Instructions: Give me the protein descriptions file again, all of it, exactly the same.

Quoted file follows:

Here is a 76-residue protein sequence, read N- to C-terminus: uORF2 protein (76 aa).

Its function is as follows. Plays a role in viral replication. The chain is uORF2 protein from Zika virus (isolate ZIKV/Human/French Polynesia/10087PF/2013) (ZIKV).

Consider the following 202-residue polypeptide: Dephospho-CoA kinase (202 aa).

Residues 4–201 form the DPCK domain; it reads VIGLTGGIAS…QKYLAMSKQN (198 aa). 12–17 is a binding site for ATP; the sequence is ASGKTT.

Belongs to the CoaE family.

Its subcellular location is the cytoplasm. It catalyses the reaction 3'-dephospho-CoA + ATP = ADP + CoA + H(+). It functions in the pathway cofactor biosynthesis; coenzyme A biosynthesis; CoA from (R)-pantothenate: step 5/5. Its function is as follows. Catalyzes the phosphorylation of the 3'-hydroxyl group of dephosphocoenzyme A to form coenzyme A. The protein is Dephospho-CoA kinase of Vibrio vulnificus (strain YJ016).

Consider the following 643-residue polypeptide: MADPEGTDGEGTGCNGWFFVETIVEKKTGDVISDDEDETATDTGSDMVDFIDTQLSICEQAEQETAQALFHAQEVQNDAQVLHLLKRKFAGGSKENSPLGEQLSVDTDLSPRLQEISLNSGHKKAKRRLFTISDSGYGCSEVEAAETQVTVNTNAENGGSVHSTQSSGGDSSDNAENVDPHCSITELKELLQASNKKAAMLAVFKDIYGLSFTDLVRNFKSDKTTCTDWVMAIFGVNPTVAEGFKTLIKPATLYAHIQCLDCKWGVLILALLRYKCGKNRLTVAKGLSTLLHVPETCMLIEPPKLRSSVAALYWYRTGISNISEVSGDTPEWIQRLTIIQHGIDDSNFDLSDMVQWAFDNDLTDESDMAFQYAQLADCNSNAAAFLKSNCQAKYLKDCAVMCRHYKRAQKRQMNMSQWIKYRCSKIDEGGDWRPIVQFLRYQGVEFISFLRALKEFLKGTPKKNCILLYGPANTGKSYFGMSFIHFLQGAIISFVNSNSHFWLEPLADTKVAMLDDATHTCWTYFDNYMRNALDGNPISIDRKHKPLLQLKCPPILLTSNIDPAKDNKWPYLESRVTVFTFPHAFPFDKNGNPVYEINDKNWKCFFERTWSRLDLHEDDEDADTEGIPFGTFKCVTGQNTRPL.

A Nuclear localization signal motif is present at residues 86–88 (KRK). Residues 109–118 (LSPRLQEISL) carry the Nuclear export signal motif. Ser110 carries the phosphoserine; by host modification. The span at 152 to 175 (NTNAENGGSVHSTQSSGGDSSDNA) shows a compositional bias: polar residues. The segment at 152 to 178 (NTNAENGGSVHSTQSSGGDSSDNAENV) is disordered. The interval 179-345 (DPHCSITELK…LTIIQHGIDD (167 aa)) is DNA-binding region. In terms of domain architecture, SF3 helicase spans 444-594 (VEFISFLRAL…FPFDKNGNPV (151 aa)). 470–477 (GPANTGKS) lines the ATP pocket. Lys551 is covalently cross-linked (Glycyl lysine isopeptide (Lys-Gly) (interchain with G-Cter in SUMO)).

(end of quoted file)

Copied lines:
Here is a 76-residue protein sequence, read N- to C-terminus: uORF2 protein (76 aa).

Its function is as follows. Plays a role in viral replication. The chain is uORF2 protein from Zika virus (isolate ZIKV/Human/French Polynesia/10087PF/2013) (ZIKV).

Consider the following 202-residue polypeptide: Dephospho-CoA kinase (202 aa).

Residues 4–201 form the DPCK domain; it reads VIGLTGGIAS…QKYLAMSKQN (198 aa). 12–17 is a binding site for ATP; the sequence is ASGKTT.

Belongs to the CoaE family.

Its subcellular location is the cytoplasm. It catalyses the reaction 3'-dephospho-CoA + ATP = ADP + CoA + H(+). It functions in the pathway cofactor biosynthesis; coenzyme A biosynthesis; CoA from (R)-pantothenate: step 5/5. Its function is as follows. Catalyzes the phosphorylation of the 3'-hydroxyl group of dephosphocoenzyme A to form coenzyme A. The protein is Dephospho-CoA kinase of Vibrio vulnificus (strain YJ016).

Consider the following 643-residue polypeptide: MADPEGTDGEGTGCNGWFFVETIVEKKTGDVISDDEDETATDTGSDMVDFIDTQLSICEQAEQETAQALFHAQEVQNDAQVLHLLKRKFAGGSKENSPLGEQLSVDTDLSPRLQEISLNSGHKKAKRRLFTISDSGYGCSEVEAAETQVTVNTNAENGGSVHSTQSSGGDSSDNAENVDPHCSITELKELLQASNKKAAMLAVFKDIYGLSFTDLVRNFKSDKTTCTDWVMAIFGVNPTVAEGFKTLIKPATLYAHIQCLDCKWGVLILALLRYKCGKNRLTVAKGLSTLLHVPETCMLIEPPKLRSSVAALYWYRTGISNISEVSGDTPEWIQRLTIIQHGIDDSNFDLSDMVQWAFDNDLTDESDMAFQYAQLADCNSNAAAFLKSNCQAKYLKDCAVMCRHYKRAQKRQMNMSQWIKYRCSKIDEGGDWRPIVQFLRYQGVEFISFLRALKEFLKGTPKKNCILLYGPANTGKSYFGMSFIHFLQGAIISFVNSNSHFWLEPLADTKVAMLDDATHTCWTYFDNYMRNALDGNPISIDRKHKPLLQLKCPPILLTSNIDPAKDNKWPYLESRVTVFTFPHAFPFDKNGNPVYEINDKNWKCFFERTWSRLDLHEDDEDADTEGIPFGTFKCVTGQNTRPL.

A Nuclear localization signal motif is present at residues 86–88 (KRK). Residues 109–118 (LSPRLQEISL) carry the Nuclear export signal motif. Ser110 carries the phosphoserine; by host modification. The span at 152 to 175 (NTNAENGGSVHSTQSSGGDSSDNA) shows a compositional bias: polar residues. The segment at 152 to 178 (NTNAENGGSVHSTQSSGGDSSDNAENV) is disordered. The interval 179-345 (DPHCSITELK…LTIIQHGIDD (167 aa)) is DNA-binding region. In terms of domain architecture, SF3 helicase spans 444-594 (VEFISFLRAL…FPFDKNGNPV (151 aa)). 470–477 (GPANTGKS) lines the ATP pocket. Lys551 is covalently cross-linked (Glycyl lysine isopeptide (Lys-Gly) (interchain with G-Cter in SUMO)).